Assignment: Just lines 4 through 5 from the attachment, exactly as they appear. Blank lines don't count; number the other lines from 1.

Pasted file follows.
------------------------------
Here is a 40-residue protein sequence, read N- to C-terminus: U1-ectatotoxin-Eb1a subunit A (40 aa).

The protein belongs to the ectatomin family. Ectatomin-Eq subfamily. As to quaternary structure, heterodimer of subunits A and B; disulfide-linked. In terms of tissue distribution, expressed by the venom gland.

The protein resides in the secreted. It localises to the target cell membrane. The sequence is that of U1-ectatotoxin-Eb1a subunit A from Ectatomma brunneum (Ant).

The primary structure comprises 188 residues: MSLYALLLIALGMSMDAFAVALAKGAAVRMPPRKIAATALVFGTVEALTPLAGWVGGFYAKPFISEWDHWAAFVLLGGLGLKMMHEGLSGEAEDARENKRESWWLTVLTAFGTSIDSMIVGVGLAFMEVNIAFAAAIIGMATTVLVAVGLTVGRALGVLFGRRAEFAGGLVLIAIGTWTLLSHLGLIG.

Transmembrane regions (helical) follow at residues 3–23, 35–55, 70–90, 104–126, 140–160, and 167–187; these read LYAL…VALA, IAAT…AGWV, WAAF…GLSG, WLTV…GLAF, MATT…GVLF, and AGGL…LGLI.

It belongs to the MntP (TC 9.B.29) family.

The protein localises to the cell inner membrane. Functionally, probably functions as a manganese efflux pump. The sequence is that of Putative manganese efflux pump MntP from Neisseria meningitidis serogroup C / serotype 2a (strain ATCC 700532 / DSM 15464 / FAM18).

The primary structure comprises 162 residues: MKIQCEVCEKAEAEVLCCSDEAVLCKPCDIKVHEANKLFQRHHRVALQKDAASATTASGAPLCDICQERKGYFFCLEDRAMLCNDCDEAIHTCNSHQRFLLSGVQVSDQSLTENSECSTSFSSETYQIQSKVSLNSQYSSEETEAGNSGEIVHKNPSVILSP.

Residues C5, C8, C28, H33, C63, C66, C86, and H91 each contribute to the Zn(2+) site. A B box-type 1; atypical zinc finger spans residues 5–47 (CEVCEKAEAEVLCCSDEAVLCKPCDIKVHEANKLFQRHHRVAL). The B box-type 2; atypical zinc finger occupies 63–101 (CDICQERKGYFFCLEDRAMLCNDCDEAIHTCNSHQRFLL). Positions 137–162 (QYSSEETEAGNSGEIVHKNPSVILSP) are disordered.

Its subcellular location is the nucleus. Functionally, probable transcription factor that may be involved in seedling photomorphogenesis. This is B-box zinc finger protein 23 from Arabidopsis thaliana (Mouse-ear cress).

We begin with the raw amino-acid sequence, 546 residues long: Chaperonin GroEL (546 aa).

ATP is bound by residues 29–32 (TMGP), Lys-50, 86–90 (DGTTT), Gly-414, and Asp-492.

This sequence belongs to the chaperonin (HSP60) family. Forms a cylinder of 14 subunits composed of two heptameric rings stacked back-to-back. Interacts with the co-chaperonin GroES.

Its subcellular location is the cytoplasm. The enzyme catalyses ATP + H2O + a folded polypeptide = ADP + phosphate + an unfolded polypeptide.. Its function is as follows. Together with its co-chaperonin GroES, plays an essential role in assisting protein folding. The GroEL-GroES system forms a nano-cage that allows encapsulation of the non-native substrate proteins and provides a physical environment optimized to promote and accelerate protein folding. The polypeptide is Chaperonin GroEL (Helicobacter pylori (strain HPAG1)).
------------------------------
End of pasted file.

The primary structure comprises 188 residues: MSLYALLLIALGMSMDAFAVALAKGAAVRMPPRKIAATALVFGTVEALTPLAGWVGGFYAKPFISEWDHWAAFVLLGGLGLKMMHEGLSGEAEDARENKRESWWLTVLTAFGTSIDSMIVGVGLAFMEVNIAFAAAIIGMATTVLVAVGLTVGRALGVLFGRRAEFAGGLVLIAIGTWTLLSHLGLIG.

Transmembrane regions (helical) follow at residues 3–23, 35–55, 70–90, 104–126, 140–160, and 167–187; these read LYAL…VALA, IAAT…AGWV, WAAF…GLSG, WLTV…GLAF, MATT…GVLF, and AGGL…LGLI.